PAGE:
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 Getting "absolute" time in Linux
Is there a way in either standard or Real-time Linux to get "absolute
number of ticks (or seconds) since the Epoc (or some other configurable
starting point), regardless of the kernel clock resets via
settimeofday() and the RTC resets via hwclock set and regardless of the
system reboots?


 Sun, 03 May 2009 03:34:34 GMT   
 Getting "absolute" time in Linux

"Absolute" relative to what?  Anything on the system itself reporting
seconds will be subject to the vagaries of drift relative to other
systems/"true time" (if such a thing exists).  (humor involving
general relativity etc omitted :)

rick jones
--
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 Sun, 03 May 2009 03:58:16 GMT   
 Getting "absolute" time in Linux
In comp.os.linux.networking Boris Benenson <boris.benen...@marconi.com>:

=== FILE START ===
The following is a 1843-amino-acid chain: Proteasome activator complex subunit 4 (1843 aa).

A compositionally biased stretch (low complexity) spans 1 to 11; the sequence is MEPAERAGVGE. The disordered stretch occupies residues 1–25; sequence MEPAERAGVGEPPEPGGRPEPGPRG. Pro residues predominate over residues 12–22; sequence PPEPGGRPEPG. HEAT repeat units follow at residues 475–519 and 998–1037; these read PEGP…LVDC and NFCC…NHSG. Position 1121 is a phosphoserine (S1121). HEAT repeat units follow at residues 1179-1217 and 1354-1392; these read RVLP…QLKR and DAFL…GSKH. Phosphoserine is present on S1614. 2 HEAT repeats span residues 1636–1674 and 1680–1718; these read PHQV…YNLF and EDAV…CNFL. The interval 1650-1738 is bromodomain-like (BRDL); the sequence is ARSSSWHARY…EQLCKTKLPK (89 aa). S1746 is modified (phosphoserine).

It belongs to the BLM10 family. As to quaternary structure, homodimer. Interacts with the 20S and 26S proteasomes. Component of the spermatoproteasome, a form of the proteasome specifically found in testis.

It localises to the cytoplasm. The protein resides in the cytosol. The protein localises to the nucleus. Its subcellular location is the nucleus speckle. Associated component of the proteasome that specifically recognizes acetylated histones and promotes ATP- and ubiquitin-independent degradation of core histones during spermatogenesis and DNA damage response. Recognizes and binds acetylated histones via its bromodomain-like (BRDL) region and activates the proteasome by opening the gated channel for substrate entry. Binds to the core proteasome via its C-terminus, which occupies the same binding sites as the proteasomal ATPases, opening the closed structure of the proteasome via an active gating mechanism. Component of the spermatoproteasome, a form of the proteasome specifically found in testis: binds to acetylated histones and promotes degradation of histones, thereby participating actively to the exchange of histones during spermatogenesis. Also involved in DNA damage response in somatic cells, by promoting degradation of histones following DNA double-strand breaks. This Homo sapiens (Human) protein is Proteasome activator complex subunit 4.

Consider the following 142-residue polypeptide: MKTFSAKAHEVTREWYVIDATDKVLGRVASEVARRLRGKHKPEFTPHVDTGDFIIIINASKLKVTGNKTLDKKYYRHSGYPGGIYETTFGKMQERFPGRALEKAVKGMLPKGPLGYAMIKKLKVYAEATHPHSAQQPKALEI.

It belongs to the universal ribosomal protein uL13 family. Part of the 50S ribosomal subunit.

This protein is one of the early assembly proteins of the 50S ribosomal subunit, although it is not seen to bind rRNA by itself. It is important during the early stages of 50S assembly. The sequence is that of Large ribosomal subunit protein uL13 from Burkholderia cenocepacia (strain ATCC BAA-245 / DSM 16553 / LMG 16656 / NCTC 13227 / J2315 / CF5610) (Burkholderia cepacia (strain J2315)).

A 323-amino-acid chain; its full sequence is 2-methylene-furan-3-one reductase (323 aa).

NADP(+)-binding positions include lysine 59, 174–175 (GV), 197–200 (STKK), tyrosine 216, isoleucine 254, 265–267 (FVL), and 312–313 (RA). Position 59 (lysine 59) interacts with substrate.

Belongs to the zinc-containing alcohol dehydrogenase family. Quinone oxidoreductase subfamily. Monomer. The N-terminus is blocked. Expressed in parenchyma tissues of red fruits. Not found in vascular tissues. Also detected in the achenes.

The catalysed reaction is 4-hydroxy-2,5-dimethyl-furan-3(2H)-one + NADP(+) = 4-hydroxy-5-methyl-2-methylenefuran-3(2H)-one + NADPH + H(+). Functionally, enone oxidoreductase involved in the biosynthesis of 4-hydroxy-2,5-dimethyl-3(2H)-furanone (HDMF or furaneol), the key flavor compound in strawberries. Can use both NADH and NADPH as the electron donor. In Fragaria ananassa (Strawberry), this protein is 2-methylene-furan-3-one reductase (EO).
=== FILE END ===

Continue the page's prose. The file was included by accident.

man date
/%s

Good luck

--
Michael Heiming (X-PGP-Sig > GPG-Key ID: EDD27B94)
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#bofh excuse 296: The hardware bus needs a new token.



 Sun, 03 May 2009 03:50:54 GMT   
 Getting "absolute" time in Linux

Do you mean real time or ticks of the computer clock?

What have kernel resets of rtc got to do with true time?

That may or may not be a place to start.
Note that you want to make sure your clock is on true time ( ntp or chrony
should ensure that)



 Wed, 06 May 2009 13:06:46 GMT   
 Getting "absolute" time in Linux

The 'time' function gives you the system's best estimate of the number
of seconds since the epoch. If that's what you want, that's the
function that gives it to you.

I don't know what you mean by regardless of kernel clock restets via
'settimeofday'. Presumably, if someone called 'gettimeofday', it was
because they had reason to believe it would improve the kernel's
estimate of the time since the epoch. If not, why would they have
called 'gettimeofday'?

DS



 Wed, 06 May 2009 17:40:04 GMT   
 
   [ 5 post ] 

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